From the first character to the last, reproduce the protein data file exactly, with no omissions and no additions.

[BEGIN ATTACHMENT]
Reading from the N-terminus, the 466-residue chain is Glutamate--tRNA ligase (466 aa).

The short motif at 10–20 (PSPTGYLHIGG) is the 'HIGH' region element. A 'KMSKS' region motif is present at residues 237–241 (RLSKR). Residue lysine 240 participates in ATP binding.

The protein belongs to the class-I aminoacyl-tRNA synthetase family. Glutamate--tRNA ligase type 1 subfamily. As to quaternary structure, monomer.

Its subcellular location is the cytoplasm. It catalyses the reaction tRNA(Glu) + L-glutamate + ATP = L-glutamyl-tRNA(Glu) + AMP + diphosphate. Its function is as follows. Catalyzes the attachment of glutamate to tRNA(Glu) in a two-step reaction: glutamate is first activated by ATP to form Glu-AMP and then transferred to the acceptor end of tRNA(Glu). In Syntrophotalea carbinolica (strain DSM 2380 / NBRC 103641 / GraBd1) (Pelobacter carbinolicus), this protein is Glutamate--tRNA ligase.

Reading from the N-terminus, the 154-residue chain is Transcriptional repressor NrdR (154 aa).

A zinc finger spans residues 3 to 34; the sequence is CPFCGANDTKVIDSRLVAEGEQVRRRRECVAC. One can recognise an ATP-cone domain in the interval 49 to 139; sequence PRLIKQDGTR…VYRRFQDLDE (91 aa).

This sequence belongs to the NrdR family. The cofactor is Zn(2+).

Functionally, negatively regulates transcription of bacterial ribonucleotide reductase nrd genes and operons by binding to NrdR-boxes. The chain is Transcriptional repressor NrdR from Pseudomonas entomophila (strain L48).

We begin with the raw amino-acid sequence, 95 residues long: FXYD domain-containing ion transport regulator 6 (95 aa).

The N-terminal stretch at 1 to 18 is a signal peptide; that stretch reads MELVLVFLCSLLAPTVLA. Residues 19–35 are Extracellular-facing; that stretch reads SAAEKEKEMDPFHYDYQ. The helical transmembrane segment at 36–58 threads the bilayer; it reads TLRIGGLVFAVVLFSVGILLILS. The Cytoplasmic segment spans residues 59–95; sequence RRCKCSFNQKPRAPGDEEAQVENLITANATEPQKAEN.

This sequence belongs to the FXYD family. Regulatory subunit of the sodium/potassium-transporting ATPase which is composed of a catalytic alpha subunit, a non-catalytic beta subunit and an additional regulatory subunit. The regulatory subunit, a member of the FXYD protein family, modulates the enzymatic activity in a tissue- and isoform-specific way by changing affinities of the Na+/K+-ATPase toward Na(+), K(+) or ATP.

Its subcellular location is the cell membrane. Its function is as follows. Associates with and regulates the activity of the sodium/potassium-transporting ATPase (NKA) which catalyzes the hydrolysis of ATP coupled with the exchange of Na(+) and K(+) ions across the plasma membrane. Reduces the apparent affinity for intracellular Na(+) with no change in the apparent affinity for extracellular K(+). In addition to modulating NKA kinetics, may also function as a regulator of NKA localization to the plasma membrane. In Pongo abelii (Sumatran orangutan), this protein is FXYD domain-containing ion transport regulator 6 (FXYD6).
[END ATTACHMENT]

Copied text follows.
Reading from the N-terminus, the 466-residue chain is Glutamate--tRNA ligase (466 aa).

The short motif at 10–20 (PSPTGYLHIGG) is the 'HIGH' region element. A 'KMSKS' region motif is present at residues 237–241 (RLSKR). Residue lysine 240 participates in ATP binding.

The protein belongs to the class-I aminoacyl-tRNA synthetase family. Glutamate--tRNA ligase type 1 subfamily. As to quaternary structure, monomer.

Its subcellular location is the cytoplasm. It catalyses the reaction tRNA(Glu) + L-glutamate + ATP = L-glutamyl-tRNA(Glu) + AMP + diphosphate. Its function is as follows. Catalyzes the attachment of glutamate to tRNA(Glu) in a two-step reaction: glutamate is first activated by ATP to form Glu-AMP and then transferred to the acceptor end of tRNA(Glu). In Syntrophotalea carbinolica (strain DSM 2380 / NBRC 103641 / GraBd1) (Pelobacter carbinolicus), this protein is Glutamate--tRNA ligase.

Reading from the N-terminus, the 154-residue chain is Transcriptional repressor NrdR (154 aa).

A zinc finger spans residues 3 to 34; the sequence is CPFCGANDTKVIDSRLVAEGEQVRRRRECVAC. One can recognise an ATP-cone domain in the interval 49 to 139; sequence PRLIKQDGTR…VYRRFQDLDE (91 aa).

This sequence belongs to the NrdR family. The cofactor is Zn(2+).

Functionally, negatively regulates transcription of bacterial ribonucleotide reductase nrd genes and operons by binding to NrdR-boxes. The chain is Transcriptional repressor NrdR from Pseudomonas entomophila (strain L48).

We begin with the raw amino-acid sequence, 95 residues long: FXYD domain-containing ion transport regulator 6 (95 aa).

The N-terminal stretch at 1 to 18 is a signal peptide; that stretch reads MELVLVFLCSLLAPTVLA. Residues 19–35 are Extracellular-facing; that stretch reads SAAEKEKEMDPFHYDYQ. The helical transmembrane segment at 36–58 threads the bilayer; it reads TLRIGGLVFAVVLFSVGILLILS. The Cytoplasmic segment spans residues 59–95; sequence RRCKCSFNQKPRAPGDEEAQVENLITANATEPQKAEN.

This sequence belongs to the FXYD family. Regulatory subunit of the sodium/potassium-transporting ATPase which is composed of a catalytic alpha subunit, a non-catalytic beta subunit and an additional regulatory subunit. The regulatory subunit, a member of the FXYD protein family, modulates the enzymatic activity in a tissue- and isoform-specific way by changing affinities of the Na+/K+-ATPase toward Na(+), K(+) or ATP.

Its subcellular location is the cell membrane. Its function is as follows. Associates with and regulates the activity of the sodium/potassium-transporting ATPase (NKA) which catalyzes the hydrolysis of ATP coupled with the exchange of Na(+) and K(+) ions across the plasma membrane. Reduces the apparent affinity for intracellular Na(+) with no change in the apparent affinity for extracellular K(+). In addition to modulating NKA kinetics, may also function as a regulator of NKA localization to the plasma membrane. In Pongo abelii (Sumatran orangutan), this protein is FXYD domain-containing ion transport regulator 6 (FXYD6).